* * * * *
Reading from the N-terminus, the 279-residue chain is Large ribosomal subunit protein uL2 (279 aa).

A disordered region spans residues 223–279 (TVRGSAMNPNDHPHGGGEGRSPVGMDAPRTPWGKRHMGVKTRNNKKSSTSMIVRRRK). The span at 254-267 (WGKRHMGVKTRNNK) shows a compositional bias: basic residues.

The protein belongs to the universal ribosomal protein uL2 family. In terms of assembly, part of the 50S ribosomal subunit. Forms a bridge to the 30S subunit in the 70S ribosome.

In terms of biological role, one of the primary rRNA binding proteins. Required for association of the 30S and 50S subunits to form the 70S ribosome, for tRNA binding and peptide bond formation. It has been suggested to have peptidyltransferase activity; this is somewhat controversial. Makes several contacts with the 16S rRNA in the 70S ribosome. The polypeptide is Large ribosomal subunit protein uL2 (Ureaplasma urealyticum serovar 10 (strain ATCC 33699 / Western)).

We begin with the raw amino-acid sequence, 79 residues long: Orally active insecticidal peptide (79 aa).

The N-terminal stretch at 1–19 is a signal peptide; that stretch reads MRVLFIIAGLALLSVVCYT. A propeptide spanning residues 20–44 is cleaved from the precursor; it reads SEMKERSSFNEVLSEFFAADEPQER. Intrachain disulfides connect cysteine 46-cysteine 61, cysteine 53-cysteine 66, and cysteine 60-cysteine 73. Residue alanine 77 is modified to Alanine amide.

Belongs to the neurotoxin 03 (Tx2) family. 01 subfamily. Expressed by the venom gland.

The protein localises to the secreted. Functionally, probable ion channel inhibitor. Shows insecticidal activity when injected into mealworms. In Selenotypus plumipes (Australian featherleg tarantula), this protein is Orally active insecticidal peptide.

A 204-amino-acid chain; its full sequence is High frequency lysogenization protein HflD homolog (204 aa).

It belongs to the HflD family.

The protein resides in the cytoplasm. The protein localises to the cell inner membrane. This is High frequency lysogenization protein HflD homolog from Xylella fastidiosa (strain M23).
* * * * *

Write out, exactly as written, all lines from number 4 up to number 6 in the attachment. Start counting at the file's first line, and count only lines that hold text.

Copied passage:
In terms of biological role, one of the primary rRNA binding proteins. Required for association of the 30S and 50S subunits to form the 70S ribosome, for tRNA binding and peptide bond formation. It has been suggested to have peptidyltransferase activity; this is somewhat controversial. Makes several contacts with the 16S rRNA in the 70S ribosome. The polypeptide is Large ribosomal subunit protein uL2 (Ureaplasma urealyticum serovar 10 (strain ATCC 33699 / Western)).

We begin with the raw amino-acid sequence, 79 residues long: Orally active insecticidal peptide (79 aa).

The N-terminal stretch at 1–19 is a signal peptide; that stretch reads MRVLFIIAGLALLSVVCYT. A propeptide spanning residues 20–44 is cleaved from the precursor; it reads SEMKERSSFNEVLSEFFAADEPQER. Intrachain disulfides connect cysteine 46-cysteine 61, cysteine 53-cysteine 66, and cysteine 60-cysteine 73. Residue alanine 77 is modified to Alanine amide.